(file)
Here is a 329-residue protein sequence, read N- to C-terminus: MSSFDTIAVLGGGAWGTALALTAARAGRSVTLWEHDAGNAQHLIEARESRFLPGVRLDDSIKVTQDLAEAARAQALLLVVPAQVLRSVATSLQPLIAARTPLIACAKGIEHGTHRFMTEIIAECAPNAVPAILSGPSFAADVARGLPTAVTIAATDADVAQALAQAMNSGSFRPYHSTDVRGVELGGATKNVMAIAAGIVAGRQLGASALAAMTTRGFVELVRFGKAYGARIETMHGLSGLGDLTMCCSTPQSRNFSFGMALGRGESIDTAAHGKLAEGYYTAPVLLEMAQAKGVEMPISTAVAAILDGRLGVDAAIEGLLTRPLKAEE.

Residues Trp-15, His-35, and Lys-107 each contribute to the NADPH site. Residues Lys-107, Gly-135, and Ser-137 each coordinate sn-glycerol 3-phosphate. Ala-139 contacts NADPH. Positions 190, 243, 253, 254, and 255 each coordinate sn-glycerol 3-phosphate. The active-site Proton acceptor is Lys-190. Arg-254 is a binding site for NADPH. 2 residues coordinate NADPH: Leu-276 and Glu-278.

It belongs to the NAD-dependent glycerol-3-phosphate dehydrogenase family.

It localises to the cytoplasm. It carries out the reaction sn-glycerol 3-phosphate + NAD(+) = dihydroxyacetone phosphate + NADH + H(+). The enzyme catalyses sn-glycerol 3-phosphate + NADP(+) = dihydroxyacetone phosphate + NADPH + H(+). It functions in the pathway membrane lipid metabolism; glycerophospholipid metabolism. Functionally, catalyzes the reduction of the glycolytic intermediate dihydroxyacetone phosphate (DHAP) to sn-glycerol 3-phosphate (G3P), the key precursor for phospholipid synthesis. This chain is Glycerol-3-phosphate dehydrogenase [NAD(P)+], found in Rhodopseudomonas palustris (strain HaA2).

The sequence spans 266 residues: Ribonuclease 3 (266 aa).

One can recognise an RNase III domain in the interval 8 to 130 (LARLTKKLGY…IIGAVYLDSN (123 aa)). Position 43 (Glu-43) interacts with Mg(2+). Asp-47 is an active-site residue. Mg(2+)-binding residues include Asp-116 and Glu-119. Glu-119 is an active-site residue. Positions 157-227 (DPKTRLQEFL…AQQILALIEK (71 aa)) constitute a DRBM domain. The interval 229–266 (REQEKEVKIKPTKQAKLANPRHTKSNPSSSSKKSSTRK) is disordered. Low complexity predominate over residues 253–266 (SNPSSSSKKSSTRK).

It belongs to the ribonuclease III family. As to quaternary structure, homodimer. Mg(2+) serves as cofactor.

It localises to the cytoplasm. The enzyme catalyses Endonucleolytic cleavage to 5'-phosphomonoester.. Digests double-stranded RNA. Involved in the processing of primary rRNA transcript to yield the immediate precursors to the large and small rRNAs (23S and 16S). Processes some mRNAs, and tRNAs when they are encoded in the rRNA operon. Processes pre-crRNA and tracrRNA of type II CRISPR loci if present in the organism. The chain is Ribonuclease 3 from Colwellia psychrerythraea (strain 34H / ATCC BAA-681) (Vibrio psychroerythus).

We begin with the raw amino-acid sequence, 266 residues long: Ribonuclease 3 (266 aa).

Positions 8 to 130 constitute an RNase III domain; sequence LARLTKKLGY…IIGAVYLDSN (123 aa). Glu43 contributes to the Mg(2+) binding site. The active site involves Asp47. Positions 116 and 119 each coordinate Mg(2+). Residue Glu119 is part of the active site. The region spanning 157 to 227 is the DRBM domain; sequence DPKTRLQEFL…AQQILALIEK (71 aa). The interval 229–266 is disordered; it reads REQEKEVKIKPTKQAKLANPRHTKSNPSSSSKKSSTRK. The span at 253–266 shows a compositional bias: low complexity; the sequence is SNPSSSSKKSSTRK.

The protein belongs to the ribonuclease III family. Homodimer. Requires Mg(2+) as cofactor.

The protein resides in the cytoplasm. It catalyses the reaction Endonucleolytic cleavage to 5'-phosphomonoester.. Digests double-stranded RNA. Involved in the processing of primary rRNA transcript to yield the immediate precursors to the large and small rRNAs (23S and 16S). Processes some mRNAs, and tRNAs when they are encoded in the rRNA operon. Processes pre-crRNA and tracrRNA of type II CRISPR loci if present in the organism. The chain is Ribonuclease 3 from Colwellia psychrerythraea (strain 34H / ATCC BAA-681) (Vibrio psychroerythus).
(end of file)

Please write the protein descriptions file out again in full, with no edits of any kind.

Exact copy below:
Here is a 329-residue protein sequence, read N- to C-terminus: MSSFDTIAVLGGGAWGTALALTAARAGRSVTLWEHDAGNAQHLIEARESRFLPGVRLDDSIKVTQDLAEAARAQALLLVVPAQVLRSVATSLQPLIAARTPLIACAKGIEHGTHRFMTEIIAECAPNAVPAILSGPSFAADVARGLPTAVTIAATDADVAQALAQAMNSGSFRPYHSTDVRGVELGGATKNVMAIAAGIVAGRQLGASALAAMTTRGFVELVRFGKAYGARIETMHGLSGLGDLTMCCSTPQSRNFSFGMALGRGESIDTAAHGKLAEGYYTAPVLLEMAQAKGVEMPISTAVAAILDGRLGVDAAIEGLLTRPLKAEE.

Residues Trp-15, His-35, and Lys-107 each contribute to the NADPH site. Residues Lys-107, Gly-135, and Ser-137 each coordinate sn-glycerol 3-phosphate. Ala-139 contacts NADPH. Positions 190, 243, 253, 254, and 255 each coordinate sn-glycerol 3-phosphate. The active-site Proton acceptor is Lys-190. Arg-254 is a binding site for NADPH. 2 residues coordinate NADPH: Leu-276 and Glu-278.

It belongs to the NAD-dependent glycerol-3-phosphate dehydrogenase family.

It localises to the cytoplasm. It carries out the reaction sn-glycerol 3-phosphate + NAD(+) = dihydroxyacetone phosphate + NADH + H(+). The enzyme catalyses sn-glycerol 3-phosphate + NADP(+) = dihydroxyacetone phosphate + NADPH + H(+). It functions in the pathway membrane lipid metabolism; glycerophospholipid metabolism. Functionally, catalyzes the reduction of the glycolytic intermediate dihydroxyacetone phosphate (DHAP) to sn-glycerol 3-phosphate (G3P), the key precursor for phospholipid synthesis. This chain is Glycerol-3-phosphate dehydrogenase [NAD(P)+], found in Rhodopseudomonas palustris (strain HaA2).

The sequence spans 266 residues: Ribonuclease 3 (266 aa).

One can recognise an RNase III domain in the interval 8 to 130 (LARLTKKLGY…IIGAVYLDSN (123 aa)). Position 43 (Glu-43) interacts with Mg(2+). Asp-47 is an active-site residue. Mg(2+)-binding residues include Asp-116 and Glu-119. Glu-119 is an active-site residue. Positions 157-227 (DPKTRLQEFL…AQQILALIEK (71 aa)) constitute a DRBM domain. The interval 229–266 (REQEKEVKIKPTKQAKLANPRHTKSNPSSSSKKSSTRK) is disordered. Low complexity predominate over residues 253–266 (SNPSSSSKKSSTRK).

It belongs to the ribonuclease III family. As to quaternary structure, homodimer. Mg(2+) serves as cofactor.

It localises to the cytoplasm. The enzyme catalyses Endonucleolytic cleavage to 5'-phosphomonoester.. Digests double-stranded RNA. Involved in the processing of primary rRNA transcript to yield the immediate precursors to the large and small rRNAs (23S and 16S). Processes some mRNAs, and tRNAs when they are encoded in the rRNA operon. Processes pre-crRNA and tracrRNA of type II CRISPR loci if present in the organism. The chain is Ribonuclease 3 from Colwellia psychrerythraea (strain 34H / ATCC BAA-681) (Vibrio psychroerythus).

We begin with the raw amino-acid sequence, 266 residues long: Ribonuclease 3 (266 aa).

Positions 8 to 130 constitute an RNase III domain; sequence LARLTKKLGY…IIGAVYLDSN (123 aa). Glu43 contributes to the Mg(2+) binding site. The active site involves Asp47. Positions 116 and 119 each coordinate Mg(2+). Residue Glu119 is part of the active site. The region spanning 157 to 227 is the DRBM domain; sequence DPKTRLQEFL…AQQILALIEK (71 aa). The interval 229–266 is disordered; it reads REQEKEVKIKPTKQAKLANPRHTKSNPSSSSKKSSTRK. The span at 253–266 shows a compositional bias: low complexity; the sequence is SNPSSSSKKSSTRK.

The protein belongs to the ribonuclease III family. Homodimer. Requires Mg(2+) as cofactor.

The protein resides in the cytoplasm. It catalyses the reaction Endonucleolytic cleavage to 5'-phosphomonoester.. Digests double-stranded RNA. Involved in the processing of primary rRNA transcript to yield the immediate precursors to the large and small rRNAs (23S and 16S). Processes some mRNAs, and tRNAs when they are encoded in the rRNA operon. Processes pre-crRNA and tracrRNA of type II CRISPR loci if present in the organism. The chain is Ribonuclease 3 from Colwellia psychrerythraea (strain 34H / ATCC BAA-681) (Vibrio psychroerythus).